Since its start, the transportation bureau has been flooded with requests for advertisements, and it has been forced to put a temporary freeze on new contracts. Meanwhile, private bus operators have also started running ads.

Officials said Tokyoites are divided over the ads. Some voiced support for the local government’s effort to find new revenue sources, even demanding more such buses. While ads featuring pictures of celebrities have become very popular with young people, among whom there has emerged “bus spotters.”

But there have also been reports of elderly people having difficulty identifying metro buses, which used to be a uniform cream with green stripes, officials said.

One citizen even complained that he did not want to ride a bus with a dark ad because it looked like a rightwing loudspeaker van, they said.

Fuzzy logic

In general, railways and ad agencies hope the ban will be lifted for trains soon.

Their expectations rose when the new Oedo subway line, which is run by the metropolitan government, started running a train with exterior ads in mid-September.

The ad was contracted by a music producer for one year at a cost of 15 million yen. Metro officials say the ad does not violate the city ordinance, “because the line does not go above ground” and the ad was thus not “outside.”

Meanwhile, metro officials admit it is getting increasingly difficult to defend the ban on exterior train ads. Ad agencies, they say, want to know the difference between streetcars and trains, and public transportation that runs underground and aboveground.

Currently, Kanagawa and Chiba prefectures allow train ads, but the metro ordinance has effectively banned ads on trains in the greater metropolis because many lines traverse the capital.

“We naturally expect trains will come next,” said an official of East Japan Marketing & Communications Inc., the advertisement wing of JR East, which has been lobbying the metro government to ease the ban over the past three years.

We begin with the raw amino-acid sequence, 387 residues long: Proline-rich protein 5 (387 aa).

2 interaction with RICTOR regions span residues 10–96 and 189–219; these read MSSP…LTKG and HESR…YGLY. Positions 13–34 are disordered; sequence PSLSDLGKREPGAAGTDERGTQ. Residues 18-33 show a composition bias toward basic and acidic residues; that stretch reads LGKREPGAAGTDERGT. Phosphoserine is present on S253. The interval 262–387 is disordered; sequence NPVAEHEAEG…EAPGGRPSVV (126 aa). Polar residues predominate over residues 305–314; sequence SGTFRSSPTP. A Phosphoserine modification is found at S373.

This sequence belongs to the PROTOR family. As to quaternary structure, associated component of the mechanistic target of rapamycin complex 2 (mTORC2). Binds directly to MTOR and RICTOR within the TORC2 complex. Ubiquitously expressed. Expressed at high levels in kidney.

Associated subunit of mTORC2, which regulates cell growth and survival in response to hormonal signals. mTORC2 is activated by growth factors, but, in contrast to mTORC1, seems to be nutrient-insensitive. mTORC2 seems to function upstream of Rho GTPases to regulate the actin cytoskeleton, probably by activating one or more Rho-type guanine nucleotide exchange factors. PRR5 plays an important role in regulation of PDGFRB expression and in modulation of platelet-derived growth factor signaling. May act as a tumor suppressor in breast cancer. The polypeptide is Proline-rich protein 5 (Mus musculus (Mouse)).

“The train body is a very attractive medium for advertising. Trains are the last untapped medium, as platforms and train interiors have been pretty much used to the max,” the ad official said.

Yet, the trend has caused some concern among people who fear the flood of moving ads may create another kind of cityscape pollution. They are especially worried that competition-driven ads may lead to disturbing, or even outright offensive images.

“In order to ensure harmony with the cityscape and protect the safety of motorists from disturbing images that may divert their attention, we are calling for ad agencies to establish self-screening committees,” said Tokyo University of Agriculture professor Kanzo Hirano, who is a member of a metro ad panel.

Then there are people who totally oppose using public transportation as an ad medium.

Miyuki Tamura, leader of the Study Group for Color in Public Places, said it is not a matter of taste but whether public transportation should be allowed to carry ads in the first place.

If there are environmental rights, there should be scenic rights that protect people from images they don’t want to see, she said.

Tamura said the metro government should instead address the essential question of what kind of cityscape Tokyo should have before allowing such ads.

She is critical of what she calls Tokyo officials’ growing attitude, fueled by Ishihara, that money talks.

“First of all, Gov. Ishihara should consider why buses ‘carry air’ and should make efforts to attract passengers,” she said. “There must be lot of other ways to reduce deficits, and they should not resort easily to ads for more revenues.”